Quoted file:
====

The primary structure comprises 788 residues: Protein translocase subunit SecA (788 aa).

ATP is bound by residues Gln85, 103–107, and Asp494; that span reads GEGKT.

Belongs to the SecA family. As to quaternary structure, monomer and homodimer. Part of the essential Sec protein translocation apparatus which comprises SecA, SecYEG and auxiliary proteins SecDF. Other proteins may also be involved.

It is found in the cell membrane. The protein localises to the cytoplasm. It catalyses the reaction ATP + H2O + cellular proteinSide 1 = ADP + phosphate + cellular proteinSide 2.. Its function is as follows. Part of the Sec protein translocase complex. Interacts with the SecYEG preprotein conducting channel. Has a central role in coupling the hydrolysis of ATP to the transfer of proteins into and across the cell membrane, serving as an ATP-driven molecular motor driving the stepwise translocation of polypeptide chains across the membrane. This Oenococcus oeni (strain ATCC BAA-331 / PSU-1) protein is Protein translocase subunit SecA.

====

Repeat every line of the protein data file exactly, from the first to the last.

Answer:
The primary structure comprises 788 residues: Protein translocase subunit SecA (788 aa).

ATP is bound by residues Gln85, 103–107, and Asp494; that span reads GEGKT.

Belongs to the SecA family. As to quaternary structure, monomer and homodimer. Part of the essential Sec protein translocation apparatus which comprises SecA, SecYEG and auxiliary proteins SecDF. Other proteins may also be involved.

It is found in the cell membrane. The protein localises to the cytoplasm. It catalyses the reaction ATP + H2O + cellular proteinSide 1 = ADP + phosphate + cellular proteinSide 2.. Its function is as follows. Part of the Sec protein translocase complex. Interacts with the SecYEG preprotein conducting channel. Has a central role in coupling the hydrolysis of ATP to the transfer of proteins into and across the cell membrane, serving as an ATP-driven molecular motor driving the stepwise translocation of polypeptide chains across the membrane. This Oenococcus oeni (strain ATCC BAA-331 / PSU-1) protein is Protein translocase subunit SecA.